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director and the dni director say that this is some of the best, clearest intelligence that they have seen, i think we should take that into account and believe what they're saying. >> well, we would believe it more quickly, by the way, if we hadn't had a president for two and a half years pounding on us that you can't trust u.s. intel. but let's take your point. because i want people to trust intel. but i want them to trust, but verify. we should have proof. that's the media's job. senator mike lee had a different take. republican, utah, not set up to be against the president for no reason. here's what he said. >> drive-by notification or after the fact lame briefings, like the one we just received, aren't adequate. every time we got close, they would say, well, we can't discuss that here because it's really sensitive. we're in a scif. we're in a secure underground bunker where all electronic devices have to be checked at the door. and they still refused to tell us. >> rand paul went on to say they couldn't give me the details, they couldn't give me the proof
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of imminency, that they had to do it now. they're relying on an aumf that has no bearing to what's going on now. i blame congress for that, not the executive branch, by the way. but why does the senator or two senators come to such a different conclusion than you? >> yeah, well, first of all, the 2002 aumf is sort of an added justification. it's meant to demonstrate that the attack happened in iraq and the counterattack happened in iraq. we already have an operational presence in iraq. the real justification is article ii of the constitution and the war powers resolution, which clearly states that the president can take immediate action to protect u.s. forces, especially when we just had two significant attacks on u.s. forces. >> but then why was pompeo working him for so long to do this? and why wasn't it worth bringing in congress and trying to get people like you into the leadership position, who have such expertise to talk about whether it's right, the way they're doing it? because really, this is your job in congress. >> i'm not aware of secretary pompeo's conversations with the president. but the other part about the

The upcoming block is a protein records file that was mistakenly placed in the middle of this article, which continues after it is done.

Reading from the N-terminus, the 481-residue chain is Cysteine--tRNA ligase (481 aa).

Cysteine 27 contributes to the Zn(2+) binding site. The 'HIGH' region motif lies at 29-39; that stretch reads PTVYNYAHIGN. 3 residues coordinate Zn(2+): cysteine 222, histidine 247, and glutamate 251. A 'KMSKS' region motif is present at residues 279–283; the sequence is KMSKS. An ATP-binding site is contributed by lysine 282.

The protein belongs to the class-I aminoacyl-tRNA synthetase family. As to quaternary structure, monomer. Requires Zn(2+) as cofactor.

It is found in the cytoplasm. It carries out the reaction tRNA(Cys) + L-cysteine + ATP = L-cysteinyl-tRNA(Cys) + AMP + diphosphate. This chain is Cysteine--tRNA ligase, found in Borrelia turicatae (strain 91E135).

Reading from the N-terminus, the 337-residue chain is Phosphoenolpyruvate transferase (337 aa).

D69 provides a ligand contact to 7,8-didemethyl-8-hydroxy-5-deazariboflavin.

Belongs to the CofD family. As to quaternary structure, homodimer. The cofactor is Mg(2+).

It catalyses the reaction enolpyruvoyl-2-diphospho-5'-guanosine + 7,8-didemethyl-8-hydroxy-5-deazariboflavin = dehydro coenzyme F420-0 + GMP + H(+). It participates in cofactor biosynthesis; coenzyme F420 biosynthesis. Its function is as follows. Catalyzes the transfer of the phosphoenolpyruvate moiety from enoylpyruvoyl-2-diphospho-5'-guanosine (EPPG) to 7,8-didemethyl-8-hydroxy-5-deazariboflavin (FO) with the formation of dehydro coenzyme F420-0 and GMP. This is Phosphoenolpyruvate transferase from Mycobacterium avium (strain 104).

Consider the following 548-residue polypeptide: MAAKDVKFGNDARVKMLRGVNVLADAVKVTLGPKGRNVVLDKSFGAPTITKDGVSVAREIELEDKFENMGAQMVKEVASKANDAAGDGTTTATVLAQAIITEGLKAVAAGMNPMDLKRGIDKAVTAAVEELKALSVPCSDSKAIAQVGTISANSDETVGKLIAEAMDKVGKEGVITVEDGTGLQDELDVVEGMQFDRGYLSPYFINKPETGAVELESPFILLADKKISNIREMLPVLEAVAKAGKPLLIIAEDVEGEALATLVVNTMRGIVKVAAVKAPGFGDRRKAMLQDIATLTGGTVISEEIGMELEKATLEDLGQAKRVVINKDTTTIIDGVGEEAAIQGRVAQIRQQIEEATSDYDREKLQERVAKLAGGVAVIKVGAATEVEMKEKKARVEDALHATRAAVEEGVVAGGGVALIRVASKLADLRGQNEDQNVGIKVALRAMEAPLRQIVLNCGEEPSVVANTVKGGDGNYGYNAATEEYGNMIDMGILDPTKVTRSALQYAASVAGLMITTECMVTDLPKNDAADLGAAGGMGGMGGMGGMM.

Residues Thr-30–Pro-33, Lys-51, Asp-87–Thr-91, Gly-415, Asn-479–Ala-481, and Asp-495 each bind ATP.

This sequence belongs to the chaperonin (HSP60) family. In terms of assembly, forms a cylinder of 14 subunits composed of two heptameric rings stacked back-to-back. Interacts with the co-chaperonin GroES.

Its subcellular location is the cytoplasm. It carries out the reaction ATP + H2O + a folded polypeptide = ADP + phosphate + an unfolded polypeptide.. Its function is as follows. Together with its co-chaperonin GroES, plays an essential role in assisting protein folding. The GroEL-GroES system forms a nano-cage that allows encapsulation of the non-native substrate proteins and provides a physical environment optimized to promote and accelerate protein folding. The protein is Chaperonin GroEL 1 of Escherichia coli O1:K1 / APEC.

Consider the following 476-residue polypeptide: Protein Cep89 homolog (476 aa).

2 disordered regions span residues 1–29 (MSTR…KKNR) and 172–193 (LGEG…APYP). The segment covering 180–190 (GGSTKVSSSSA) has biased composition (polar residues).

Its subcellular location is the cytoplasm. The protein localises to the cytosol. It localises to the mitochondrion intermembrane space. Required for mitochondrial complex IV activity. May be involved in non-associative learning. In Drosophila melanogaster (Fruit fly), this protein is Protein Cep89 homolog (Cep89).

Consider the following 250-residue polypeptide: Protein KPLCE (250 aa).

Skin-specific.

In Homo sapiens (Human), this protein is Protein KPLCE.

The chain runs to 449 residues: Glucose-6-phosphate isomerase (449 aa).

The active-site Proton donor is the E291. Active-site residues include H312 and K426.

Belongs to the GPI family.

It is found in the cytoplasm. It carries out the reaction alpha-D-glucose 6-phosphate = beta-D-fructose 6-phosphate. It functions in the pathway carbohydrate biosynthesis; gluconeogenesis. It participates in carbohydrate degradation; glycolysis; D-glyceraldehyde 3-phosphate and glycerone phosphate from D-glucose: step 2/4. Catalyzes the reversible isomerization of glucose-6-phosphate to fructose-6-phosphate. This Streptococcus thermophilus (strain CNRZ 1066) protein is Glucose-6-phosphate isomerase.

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intelligence that senator lee was complaining about is, listen, i understand it. i do. but having come from the world of intelligence, i also understand that these are extremely sensitive sources and methods. and when you say what you know, you by nature are revealing how you got it. and that is of extreme concern, especially if we're still getting that intelligence. and i don't think it's out of the question or out of bounds to say that, you know, the director of the cia is not sure whether these members of congress will go out and say what they're saying. the easiest thing in the world, by the way, is to know that the cia and the dni can't reveal those intelligence sources. and then go say, well, we don't believe it. >> i hear you but -- >> that's not fair. >> but these aren't democrats, they're republicans. it's not like it's a political play. the gang of eight wasn't even talked to before this happened, which is a mechanism that's in place for a reason.